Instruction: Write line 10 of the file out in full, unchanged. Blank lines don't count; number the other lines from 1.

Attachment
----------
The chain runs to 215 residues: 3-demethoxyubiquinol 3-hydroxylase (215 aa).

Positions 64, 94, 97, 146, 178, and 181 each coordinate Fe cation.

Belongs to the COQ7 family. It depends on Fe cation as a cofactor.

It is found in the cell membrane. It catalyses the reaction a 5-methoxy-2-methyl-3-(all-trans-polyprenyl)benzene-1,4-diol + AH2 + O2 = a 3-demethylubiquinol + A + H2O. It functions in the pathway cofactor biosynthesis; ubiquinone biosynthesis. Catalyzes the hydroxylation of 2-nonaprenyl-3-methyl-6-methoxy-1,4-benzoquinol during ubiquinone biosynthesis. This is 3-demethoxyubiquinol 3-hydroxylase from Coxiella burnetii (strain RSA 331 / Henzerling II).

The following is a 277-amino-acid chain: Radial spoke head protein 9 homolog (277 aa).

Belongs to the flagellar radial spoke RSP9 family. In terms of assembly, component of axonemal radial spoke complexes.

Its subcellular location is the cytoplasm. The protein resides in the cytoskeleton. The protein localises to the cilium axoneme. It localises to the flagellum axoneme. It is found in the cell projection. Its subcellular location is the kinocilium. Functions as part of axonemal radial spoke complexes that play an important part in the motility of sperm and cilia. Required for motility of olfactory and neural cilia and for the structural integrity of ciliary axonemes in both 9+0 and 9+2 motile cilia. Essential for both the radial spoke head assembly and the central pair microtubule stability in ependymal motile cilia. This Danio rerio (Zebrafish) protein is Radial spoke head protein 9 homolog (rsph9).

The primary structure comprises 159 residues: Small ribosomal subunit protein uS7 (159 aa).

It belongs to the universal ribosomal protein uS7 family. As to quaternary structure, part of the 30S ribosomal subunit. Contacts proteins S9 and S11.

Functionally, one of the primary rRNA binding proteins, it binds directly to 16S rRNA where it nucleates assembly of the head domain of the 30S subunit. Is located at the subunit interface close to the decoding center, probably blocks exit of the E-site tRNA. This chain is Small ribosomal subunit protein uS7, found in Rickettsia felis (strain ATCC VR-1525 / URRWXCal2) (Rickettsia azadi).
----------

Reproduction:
Functionally, one of the primary rRNA binding proteins, it binds directly to 16S rRNA where it nucleates assembly of the head domain of the 30S subunit. Is located at the subunit interface close to the decoding center, probably blocks exit of the E-site tRNA. This chain is Small ribosomal subunit protein uS7, found in Rickettsia felis (strain ATCC VR-1525 / URRWXCal2) (Rickettsia azadi).